AIMetaScience

AI: Who Decides?

I was watching this video clip at work because, well, (full disclosure) I had to. But they bring up an interesting topic on the nature of genius. Video clip below:

Video Clip from this year’s World Science Festival (Sorry for the link, but you can blame wordpress’ war on embedded, non-youtube media for that).

Is there a difference between artistic and scientific geniuses? And why are scientific geniuses so readily accepted as such by their peers while many artists are recognized posthumously? Are artists just tougher on each other? Philip Glass comments in another part of the program that it seems like scientific geniuses tend to create their magnum opus at a very young age and then drop off (hilariously to the chagrin of du Sautoy), while artists slowly build towards a body of work that exemplifies them as such.

What do you think? How is such a subjective term decided? As skeptics, do we share geniuses from the art/science pool, or do you think we have some specifically of our own?

The ART Inquisition (or AI) is a question posed to you, the Mad Art Lab community. Look for it to appear Mondays, Wednesdays, and Fridays at 3pm ET.

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Maki

Maki

Maki Naro is an artist, incurable geek, and lover of cooking, public radio, small animals, and Blade Runner.
He comprises one half of the Sci-ence Webcomic's dynamic duo.

3 Comments

  1. July 23, 2011 at 3:09 pm

    I think we’re back to the objective ideal of science and subjective reality of art. Any scientist can examine the revolutionary ideas or solutions of a genius and know that he’s right.

  2. July 25, 2011 at 1:26 am

    We share.

  3. July 26, 2011 at 9:30 am

    In science the term genius can have objective measures applied to it. You can look at their body of work and determine if it does in fact fit the reality that they were trying to describe. Like most things in art the term is used there more nebulously. Take Mozart for instance, he’s often described as genius but he was not in fact an innovator. His work fit within the established practices of the time and didn’t push those boundaries at all. That boundary expansion is I think crucial to scientific genius. To be fair to Mozart he wrote the same chordal cadence sequences over and over again (V-I) and somehow managed to keep finding interesting, beautiful ways to do so. So maybe the genius term is appropriate.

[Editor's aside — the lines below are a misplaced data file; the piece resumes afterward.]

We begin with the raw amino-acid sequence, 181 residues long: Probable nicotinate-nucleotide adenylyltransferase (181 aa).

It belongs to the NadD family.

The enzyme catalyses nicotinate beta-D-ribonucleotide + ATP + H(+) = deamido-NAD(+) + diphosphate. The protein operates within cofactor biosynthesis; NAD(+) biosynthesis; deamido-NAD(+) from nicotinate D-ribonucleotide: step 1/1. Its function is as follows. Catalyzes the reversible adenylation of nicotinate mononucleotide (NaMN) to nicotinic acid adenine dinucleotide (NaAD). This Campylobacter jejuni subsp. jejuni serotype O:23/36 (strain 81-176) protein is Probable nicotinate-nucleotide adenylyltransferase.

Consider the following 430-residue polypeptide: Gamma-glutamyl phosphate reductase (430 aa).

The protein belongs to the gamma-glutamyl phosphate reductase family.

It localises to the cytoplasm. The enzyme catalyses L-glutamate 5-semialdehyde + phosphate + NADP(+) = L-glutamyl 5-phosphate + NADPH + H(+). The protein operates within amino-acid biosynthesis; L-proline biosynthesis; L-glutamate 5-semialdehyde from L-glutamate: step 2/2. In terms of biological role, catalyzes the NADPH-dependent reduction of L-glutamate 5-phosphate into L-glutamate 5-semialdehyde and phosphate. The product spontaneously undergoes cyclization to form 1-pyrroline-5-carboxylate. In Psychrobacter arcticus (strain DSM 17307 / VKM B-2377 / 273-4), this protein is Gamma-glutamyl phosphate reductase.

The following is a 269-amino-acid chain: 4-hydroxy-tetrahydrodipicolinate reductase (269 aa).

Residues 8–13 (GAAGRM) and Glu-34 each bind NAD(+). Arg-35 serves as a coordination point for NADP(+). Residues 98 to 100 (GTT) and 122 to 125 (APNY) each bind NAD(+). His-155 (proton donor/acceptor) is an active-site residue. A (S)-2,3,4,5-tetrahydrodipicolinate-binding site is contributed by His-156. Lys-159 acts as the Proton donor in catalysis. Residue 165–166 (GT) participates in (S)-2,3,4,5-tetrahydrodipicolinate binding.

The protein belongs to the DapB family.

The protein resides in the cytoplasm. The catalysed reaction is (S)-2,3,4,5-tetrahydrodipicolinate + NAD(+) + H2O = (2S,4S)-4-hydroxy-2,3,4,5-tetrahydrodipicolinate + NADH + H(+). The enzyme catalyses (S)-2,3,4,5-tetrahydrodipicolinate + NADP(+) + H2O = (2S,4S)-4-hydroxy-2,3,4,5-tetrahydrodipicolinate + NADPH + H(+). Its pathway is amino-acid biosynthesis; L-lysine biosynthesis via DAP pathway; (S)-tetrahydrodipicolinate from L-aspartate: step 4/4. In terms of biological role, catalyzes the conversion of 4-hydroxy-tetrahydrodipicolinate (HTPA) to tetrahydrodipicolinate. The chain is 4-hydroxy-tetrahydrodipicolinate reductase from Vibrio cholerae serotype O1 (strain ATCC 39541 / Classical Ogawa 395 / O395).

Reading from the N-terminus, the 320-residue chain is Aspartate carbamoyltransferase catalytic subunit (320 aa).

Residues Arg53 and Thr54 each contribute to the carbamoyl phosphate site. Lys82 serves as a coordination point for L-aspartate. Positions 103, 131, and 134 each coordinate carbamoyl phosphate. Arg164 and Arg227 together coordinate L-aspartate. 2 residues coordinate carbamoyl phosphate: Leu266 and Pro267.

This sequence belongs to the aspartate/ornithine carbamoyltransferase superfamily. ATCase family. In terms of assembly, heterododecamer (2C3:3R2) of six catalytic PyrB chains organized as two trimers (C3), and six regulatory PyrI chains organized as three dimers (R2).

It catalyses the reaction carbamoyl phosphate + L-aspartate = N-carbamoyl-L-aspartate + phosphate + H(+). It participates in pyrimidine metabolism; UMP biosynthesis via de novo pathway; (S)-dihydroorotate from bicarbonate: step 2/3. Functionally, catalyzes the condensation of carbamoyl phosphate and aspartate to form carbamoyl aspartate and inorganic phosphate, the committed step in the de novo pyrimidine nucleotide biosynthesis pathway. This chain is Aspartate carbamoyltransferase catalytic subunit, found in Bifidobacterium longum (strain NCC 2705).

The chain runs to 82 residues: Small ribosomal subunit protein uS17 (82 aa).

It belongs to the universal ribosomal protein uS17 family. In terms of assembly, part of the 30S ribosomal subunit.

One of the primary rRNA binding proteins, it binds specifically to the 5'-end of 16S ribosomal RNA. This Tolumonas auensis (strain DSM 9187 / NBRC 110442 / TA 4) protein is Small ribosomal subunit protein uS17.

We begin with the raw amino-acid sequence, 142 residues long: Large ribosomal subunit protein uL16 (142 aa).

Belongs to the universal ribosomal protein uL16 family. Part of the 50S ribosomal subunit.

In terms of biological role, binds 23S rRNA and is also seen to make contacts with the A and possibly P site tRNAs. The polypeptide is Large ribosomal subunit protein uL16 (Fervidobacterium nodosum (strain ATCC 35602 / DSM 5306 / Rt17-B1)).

With musical performance genius can have a more objective meaning. The term is often applied to performers who wiggle their fingers with the fastest and the most precisely . I’ve always found that sort of thing to be more an athletic thing than an artistic thing but there are those who would disagree.

    Shorter me: in science the term is decided by anyone with the knowledge to exam the body of work of the scientific genius and judge it’s congruence with reality. In art the term is applied by anyone to any artist whose work they find to be exceptional.

    Hmm, skeptical geniuses? Sure, why not? I’d put them in with the objective, scientist crowd. If their arguments are consistent, logical and evidenced based almost all of the time I’d say that’s genius. Such thinking isn’t easy.

    Skeptical artistic geniuses? Off the top of my head Tim Minchen comes to mind. I wonder how one would judge such a thing. Say Tim’s skepticism was spot on 100% of the time but his composition or playing was pretty average, would he still be a skeptical artistic genius? It’s a pretty tall ask to find both exceptional skepticism and exceptional artistic talent in one person.

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